This is why I've hated passive training as the only major build factor from the get-go, but that's a whole 'nother topic. It's roughly the same as an RPG whose combat has you merely take less damage/gain more HP and deal more damage with every level up, only you can't even actively level up. You just... kill stuff with fewer swings as you go. To what end? Either there's a reason to be doing the swinging, or there isn't. And, in this system, "to get better at the swinging" isn't even a thing, since you could just make a character, set your training path, then not log in for 3 months, then finally log in one day and be good at harvesting.

What they've got right now is a slot machine. It used to have an auto-pull lever, and now it has an active-pull lever (for harvesting). The crafting one is just an electronic slot machine with a bunch of buttons instead of a lever. If there's not a foundation of actual enjoyment in the process of interacting with the machine, then 99% of people are only ever going to be doing it because it's the only way to get the rewards. It's like if you put basic groceries and fuel behind a slot machine. People would use it, and complain about it the whole time because it's a horrible way to get what they need.

As we're always going to compare back to combat... you could tweak the ways in which to affect loot chances from defeating opponents in combat to kingdom come and STILL have a piddly combat system with one attack ability and basic health/damage math at play, and everyone would combat all day every day to get the loot they wanted, as there would be no alternative. Save for a different game...

Having a hard time following the reasoning in your first paragraph to be honest. If your not fond of doing harvesting, don't do it.

The role of harvester is to go out with a group of harvester/combat players, and fight to acquire resources from a hostile environment, made hostile by the activity of enemies.

The point to training, or what I hope is eventually the point of training, for harvesting volume and quality, (quality which comes from critical hit/amount stats), is to give you a tactical advantage of being in and out quickly, and getting more resources from less time/risk in the field, and keep mobile while harvesting so that your enemies have a harder time of cat/mouse.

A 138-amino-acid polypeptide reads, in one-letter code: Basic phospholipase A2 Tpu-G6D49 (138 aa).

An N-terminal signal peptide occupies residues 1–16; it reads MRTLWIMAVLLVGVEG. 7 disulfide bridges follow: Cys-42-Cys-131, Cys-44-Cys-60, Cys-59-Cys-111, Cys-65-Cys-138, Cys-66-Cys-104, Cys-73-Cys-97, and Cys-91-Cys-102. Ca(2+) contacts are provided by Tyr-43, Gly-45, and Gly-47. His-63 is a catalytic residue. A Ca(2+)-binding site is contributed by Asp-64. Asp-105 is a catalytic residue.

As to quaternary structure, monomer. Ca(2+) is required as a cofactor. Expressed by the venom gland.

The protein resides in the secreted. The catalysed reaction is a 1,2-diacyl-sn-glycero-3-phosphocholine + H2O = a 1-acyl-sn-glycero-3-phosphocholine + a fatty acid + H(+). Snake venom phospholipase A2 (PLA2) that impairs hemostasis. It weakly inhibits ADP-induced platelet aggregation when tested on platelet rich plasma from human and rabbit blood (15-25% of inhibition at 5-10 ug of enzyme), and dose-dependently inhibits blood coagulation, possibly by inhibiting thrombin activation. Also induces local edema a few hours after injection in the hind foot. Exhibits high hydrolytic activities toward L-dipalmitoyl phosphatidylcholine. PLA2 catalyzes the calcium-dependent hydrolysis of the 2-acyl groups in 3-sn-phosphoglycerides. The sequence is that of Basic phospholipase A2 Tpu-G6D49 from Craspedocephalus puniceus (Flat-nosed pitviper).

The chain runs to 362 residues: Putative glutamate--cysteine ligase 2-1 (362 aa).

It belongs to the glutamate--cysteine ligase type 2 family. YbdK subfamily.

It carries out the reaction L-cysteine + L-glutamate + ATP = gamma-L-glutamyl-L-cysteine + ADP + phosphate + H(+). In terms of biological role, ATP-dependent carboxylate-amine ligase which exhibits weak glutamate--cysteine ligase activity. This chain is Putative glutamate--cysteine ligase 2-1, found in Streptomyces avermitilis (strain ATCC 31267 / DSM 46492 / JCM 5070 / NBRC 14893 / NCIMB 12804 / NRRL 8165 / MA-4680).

We were never intended to be harvester/crafter.  If you wonder why it's hard to craft with materials you gather yourself, why it's hard to do everything yourself, it's because it's supposed to be. 

MMO's have the trope of level progression baked in so deep, it's hard for people who have been waiting for the next great PvP, MMO to accept a model that was simply assigned points.  

I believe they did a good thing by taking away PvE activity grind to level up, but with the current production numbers of harvesters they replaced it with harvesting grind. Rather than make harvesting something you do naturally as part of looking for a fight/resources, it's something you do with the objective being to not be bothered for hours on end, rather than mad dashes and frantic, abrupt, and decisive battles with quick rewards.

It's the pace of the activity and rate of material acquisition in large part that is the problem, not necessarily the method of extraction.

You're not wrong about the slot machine analogy, they have used it from day one , and frequently, to describe the process.

 

Edited by KrakkenSmacken

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15 hours ago, KrakkenSmacken said:

Having a hard time following the reasoning in your first paragraph to be honest. If your not fond of doing harvesting, don't do it.

My reasoning is: If all your hard work and effort is to work towards automation, why not just start with automation, and have all your hard work and effort be training towards the optimization of the automation? As literally as I can possibly mean this, why does the player character have to be the one doing the harvesting/crafting? I'm sorry if it came across some other way, but I have every interest in harvesting and crafting, in-and-of-themselves. So, as long as they don't make it a begrudging task, I'll do it.